Colonel Gaddafi’s Libya (and mine): Part 5

Colonel Gaddafi’s Libya (and mine): Part 5

Because this week I’m going to be talking directly about Gaddafi and his works, a few words of explanation. I mentioned earlier that Gaddafi was not referred to as President but as Great Brother Leader. I haven’t mentioned before that the official name of the country was the Socialist People’s Libyan Arab Jamahiriya, or SPLAJ for short (yes, I know it sounds like a road fatality). Jamahiriya is awkward to translate, but it refers to the concept of direct democracy: government through collectives or Revolutionary Committees rather than through elected leaders. One of Gaddafi’s niftier maxims was “representation is an abortion of democracy.”

Buying books in Libya was a problem. The one bookshop I located in Benghazi was government-run and sold only school textbooks and government publications, the latter mostly authored by Gaddafi. I did buy there two fine atlases and I bought quite a few of Gaddafi’s speeches, so I was up to scratch with the more radical and also the more deranged aspects of the ideology of the regime.
The most prominent item was the Green Book, an assemblage of Gaddafi’s insights more-or-less modelled on Mao’s Little Red Book and, like that, a mixture of the inspiringly radical and the stark raving bonkers. As a whole it was intended to articulate Gaddafi’s Third Universal Theory (I’ve forgotten what the First and Second Theories were supposed to be).

This was a synthesis of (i) the principle of direct, rather than representative, democracy; (ii) the precepts of Islam, since although Libya was not an Islamic state and Gaddafi had introduced measures such as full equal rights for women, which are alien to states such as Saudi Arabia, the principles of Islam were still revered, and piety was encouraged; (ii) socialism, in particular of the African variety, with the works of leaders/thinkers such as Nkrumah and Nyerere being lauded; and (iv) Arab / Libyan nationalism. Although in our times nationalism can be seen as a force for evil (witness Poland, Hungary, Chechnya, India and elsewhere) one has to bear in mind Libya’s nationalist resistance to and painful memory of its long modern history of colonization, from the Ottomans through Mussolini’s Fascists to effective partition into three spheres of influence by the USA, UK and France.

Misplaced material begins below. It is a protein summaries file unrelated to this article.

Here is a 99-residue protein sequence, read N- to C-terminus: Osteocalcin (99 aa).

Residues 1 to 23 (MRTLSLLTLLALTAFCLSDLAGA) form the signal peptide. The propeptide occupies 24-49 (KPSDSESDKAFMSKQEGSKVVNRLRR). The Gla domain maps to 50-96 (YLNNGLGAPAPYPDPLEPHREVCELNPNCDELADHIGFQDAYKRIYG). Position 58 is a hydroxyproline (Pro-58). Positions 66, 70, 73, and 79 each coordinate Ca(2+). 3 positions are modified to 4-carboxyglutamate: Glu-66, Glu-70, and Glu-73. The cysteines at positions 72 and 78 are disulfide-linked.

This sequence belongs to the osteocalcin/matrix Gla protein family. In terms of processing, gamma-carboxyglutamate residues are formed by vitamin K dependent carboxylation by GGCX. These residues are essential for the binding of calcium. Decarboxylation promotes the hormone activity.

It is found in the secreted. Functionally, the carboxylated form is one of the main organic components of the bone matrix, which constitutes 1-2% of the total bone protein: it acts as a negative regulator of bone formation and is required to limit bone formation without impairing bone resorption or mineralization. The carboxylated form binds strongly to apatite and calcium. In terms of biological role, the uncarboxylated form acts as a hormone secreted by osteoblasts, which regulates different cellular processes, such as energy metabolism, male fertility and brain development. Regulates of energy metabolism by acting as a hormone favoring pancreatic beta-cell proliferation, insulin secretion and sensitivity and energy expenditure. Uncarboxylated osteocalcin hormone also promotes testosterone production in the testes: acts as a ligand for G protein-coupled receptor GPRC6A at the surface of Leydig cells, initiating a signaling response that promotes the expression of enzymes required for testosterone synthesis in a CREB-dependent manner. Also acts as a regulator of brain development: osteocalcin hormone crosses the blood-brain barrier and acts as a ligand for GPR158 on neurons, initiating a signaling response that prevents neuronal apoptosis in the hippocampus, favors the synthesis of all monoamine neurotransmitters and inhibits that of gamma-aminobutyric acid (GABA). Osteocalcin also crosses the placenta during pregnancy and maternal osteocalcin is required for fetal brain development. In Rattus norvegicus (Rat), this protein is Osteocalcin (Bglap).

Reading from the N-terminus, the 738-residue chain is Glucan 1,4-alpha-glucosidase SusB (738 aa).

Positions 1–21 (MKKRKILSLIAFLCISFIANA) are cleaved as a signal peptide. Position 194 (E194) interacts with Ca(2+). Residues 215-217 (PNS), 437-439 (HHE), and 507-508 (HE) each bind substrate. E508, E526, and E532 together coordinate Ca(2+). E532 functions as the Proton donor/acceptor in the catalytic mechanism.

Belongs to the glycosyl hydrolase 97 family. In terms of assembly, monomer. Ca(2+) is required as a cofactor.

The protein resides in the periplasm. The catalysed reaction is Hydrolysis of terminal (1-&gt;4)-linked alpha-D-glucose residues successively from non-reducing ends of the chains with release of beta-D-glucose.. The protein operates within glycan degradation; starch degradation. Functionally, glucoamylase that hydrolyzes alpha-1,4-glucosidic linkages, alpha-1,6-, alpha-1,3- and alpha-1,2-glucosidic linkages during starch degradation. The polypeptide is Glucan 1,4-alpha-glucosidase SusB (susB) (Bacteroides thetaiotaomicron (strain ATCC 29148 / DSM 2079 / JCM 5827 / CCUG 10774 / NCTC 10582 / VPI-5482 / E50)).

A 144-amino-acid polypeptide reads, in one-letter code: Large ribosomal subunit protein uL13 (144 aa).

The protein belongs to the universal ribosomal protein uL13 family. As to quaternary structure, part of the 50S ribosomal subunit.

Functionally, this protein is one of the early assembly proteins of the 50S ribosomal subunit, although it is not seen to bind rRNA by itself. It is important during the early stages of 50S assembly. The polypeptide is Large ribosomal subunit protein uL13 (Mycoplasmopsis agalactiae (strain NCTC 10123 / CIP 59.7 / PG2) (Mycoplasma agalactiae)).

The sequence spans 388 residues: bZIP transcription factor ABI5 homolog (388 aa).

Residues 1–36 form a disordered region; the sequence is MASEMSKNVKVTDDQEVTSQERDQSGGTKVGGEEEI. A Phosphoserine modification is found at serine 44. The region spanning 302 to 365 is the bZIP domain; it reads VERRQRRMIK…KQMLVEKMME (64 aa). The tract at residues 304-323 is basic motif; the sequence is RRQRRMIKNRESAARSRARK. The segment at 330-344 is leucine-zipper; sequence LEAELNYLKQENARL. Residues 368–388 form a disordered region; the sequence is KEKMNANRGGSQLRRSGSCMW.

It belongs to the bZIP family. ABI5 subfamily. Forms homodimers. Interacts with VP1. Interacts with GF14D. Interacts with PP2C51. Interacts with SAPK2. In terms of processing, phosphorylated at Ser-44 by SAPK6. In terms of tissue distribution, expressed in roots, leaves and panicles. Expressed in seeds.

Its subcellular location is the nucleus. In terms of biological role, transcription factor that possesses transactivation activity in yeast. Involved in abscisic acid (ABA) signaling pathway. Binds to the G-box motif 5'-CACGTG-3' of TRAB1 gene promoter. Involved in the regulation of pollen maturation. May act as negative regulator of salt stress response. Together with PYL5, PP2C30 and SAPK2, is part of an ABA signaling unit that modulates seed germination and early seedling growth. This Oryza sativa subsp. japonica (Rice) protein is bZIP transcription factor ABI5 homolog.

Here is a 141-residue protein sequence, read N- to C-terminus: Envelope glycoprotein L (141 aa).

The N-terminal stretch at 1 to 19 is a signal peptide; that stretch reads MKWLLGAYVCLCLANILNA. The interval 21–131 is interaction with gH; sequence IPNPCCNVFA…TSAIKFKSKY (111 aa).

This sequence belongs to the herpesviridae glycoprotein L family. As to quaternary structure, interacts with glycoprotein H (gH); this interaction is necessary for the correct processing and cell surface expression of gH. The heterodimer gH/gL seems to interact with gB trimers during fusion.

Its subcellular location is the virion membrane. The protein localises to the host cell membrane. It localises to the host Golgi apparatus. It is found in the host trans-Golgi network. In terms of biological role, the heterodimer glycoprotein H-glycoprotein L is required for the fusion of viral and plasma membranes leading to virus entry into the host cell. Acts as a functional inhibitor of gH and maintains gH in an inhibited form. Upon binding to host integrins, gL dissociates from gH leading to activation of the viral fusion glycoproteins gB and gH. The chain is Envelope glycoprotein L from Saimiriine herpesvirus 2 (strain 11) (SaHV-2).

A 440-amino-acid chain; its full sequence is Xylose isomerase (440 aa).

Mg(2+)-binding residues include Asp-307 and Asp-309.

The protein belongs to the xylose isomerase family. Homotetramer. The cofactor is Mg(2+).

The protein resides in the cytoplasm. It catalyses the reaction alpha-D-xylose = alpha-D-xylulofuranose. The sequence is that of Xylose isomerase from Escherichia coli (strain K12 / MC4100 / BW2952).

Apart from the Green Book there was also the White Book, an account of the devastation wrought in Libya during the Second World War, when it was a major conflict zone between the Nazis and the Allies, and of the continuing loss of life due to the thousands of unexploded land-mines left behind after the war.
In addition, there was an anti-Semitic tract, which I bought, took notes on, and destroyed. The existence of this surprised me. To oppose Israel’s persecution of the Palestinians, as Libya did, is not to be anti-Semitic and Gaddafi had made several notable inter-faith gestures. One of the events I attended was a very fine one-day conference at which the chief speaker was the excellent Bruno Kreisky, a Jewish concentration camp survivor who had been Austria’s first Chancellor following the war. (In Austria and Germany the Prime Minister is titled “Chancellor”). He was introduced by Gaddafi with a speech full of admiration and affection.

Towards the end of my three years in Libya, but before the cataclysm of the 1986 bombing, I was asked by two Libyan colleagues to assist in the translation of one of Gaddafi’s speeches. This task was commissioned by the office of the Great Brother Leader (Or Great Bother Leader, as one Brit colleague re-named him). The plan was that they would produce a literal English translation from the Arabic and that I would then re-work this so that it appeared, as a translation should, not to be a translation at all.
First we were asked to attend the speech as performed by Gaddafi on campus. This was a bit of an ordeal, as Gaddafi’s speeches could roll on for three or four hours (amongst his contemporaries he was only outdone in the marathon stakes by Fidel Castro). I sat next to one of my colleagues, who whispered a summary translation into my ear, as—already the budding cultural journalist—I took notes on Gaddafi’s body language and vocalization. As we had been seated in the front row and could by no means exit mid-speech, we had a modesty blanket with us and plastic bottles to pee in.

Later that day we planned our work schedule. My colleagues confirmed what I knew already, that oratorical Arabic is extremely difficult to translate, on account of its circularity, with a word or phrase returned to with variations, to build up effect. They also pointed out that if we got anything wrong we’d be found guilty of treason. With this dire warning in mind, the work of translation turned out to be the most careful piece of writing I’ve done in my life.
I have now been banging on about Libya for five consecutive weeks. Time to give you a break, before returning to the subject and getting into the really weighty stuff: on the good side, the welfare state and the country’s tourist potential; on the other, public executions and the impact of the 1986 bombing.

Chris Dunton

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